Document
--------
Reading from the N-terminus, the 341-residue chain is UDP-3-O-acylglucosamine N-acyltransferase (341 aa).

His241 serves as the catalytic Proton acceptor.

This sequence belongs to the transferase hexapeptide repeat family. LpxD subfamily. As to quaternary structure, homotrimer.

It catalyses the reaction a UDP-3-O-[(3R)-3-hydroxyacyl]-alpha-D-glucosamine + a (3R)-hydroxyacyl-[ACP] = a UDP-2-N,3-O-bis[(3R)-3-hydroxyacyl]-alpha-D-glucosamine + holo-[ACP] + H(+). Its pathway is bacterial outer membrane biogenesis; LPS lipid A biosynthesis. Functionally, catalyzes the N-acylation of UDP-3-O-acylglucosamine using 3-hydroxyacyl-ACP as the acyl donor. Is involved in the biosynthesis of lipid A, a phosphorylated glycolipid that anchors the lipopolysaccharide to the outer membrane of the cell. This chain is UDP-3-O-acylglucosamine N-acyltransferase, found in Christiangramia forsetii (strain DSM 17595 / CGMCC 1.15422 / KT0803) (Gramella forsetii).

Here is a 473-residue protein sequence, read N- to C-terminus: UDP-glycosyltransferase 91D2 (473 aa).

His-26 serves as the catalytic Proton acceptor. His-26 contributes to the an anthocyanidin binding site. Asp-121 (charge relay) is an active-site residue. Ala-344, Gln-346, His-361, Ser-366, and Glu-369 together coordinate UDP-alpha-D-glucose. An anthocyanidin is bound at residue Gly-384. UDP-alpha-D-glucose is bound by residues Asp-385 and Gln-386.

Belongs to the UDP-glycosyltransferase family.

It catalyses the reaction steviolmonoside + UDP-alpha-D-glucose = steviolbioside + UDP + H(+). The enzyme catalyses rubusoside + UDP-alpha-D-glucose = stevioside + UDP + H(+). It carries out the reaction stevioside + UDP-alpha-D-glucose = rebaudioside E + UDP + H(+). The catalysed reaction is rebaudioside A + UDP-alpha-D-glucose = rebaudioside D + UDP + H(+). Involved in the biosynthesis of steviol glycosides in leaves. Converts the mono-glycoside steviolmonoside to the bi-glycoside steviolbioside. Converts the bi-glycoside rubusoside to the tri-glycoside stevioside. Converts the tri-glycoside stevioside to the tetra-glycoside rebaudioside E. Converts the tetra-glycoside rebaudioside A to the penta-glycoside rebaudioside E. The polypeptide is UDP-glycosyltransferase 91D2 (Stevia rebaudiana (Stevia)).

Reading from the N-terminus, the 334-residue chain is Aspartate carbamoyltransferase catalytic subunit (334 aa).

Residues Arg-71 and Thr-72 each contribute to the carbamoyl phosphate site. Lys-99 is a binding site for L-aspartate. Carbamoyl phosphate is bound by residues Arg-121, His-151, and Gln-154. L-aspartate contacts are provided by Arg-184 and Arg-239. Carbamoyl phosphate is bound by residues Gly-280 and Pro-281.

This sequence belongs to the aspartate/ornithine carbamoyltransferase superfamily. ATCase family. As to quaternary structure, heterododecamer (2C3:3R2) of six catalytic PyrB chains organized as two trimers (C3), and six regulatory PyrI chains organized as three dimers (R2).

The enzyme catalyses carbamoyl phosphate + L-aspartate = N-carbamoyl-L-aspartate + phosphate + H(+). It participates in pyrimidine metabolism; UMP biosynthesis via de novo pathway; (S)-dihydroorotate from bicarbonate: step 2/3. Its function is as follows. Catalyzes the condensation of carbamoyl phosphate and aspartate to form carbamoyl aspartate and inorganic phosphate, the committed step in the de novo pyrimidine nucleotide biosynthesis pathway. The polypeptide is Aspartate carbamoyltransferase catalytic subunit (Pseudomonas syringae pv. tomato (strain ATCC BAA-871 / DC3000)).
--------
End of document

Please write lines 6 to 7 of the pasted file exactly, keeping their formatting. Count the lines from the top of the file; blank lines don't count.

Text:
His-26 serves as the catalytic Proton acceptor. His-26 contributes to the an anthocyanidin binding site. Asp-121 (charge relay) is an active-site residue. Ala-344, Gln-346, His-361, Ser-366, and Glu-369 together coordinate UDP-alpha-D-glucose. An anthocyanidin is bound at residue Gly-384. UDP-alpha-D-glucose is bound by residues Asp-385 and Gln-386.

Belongs to the UDP-glycosyltransferase family.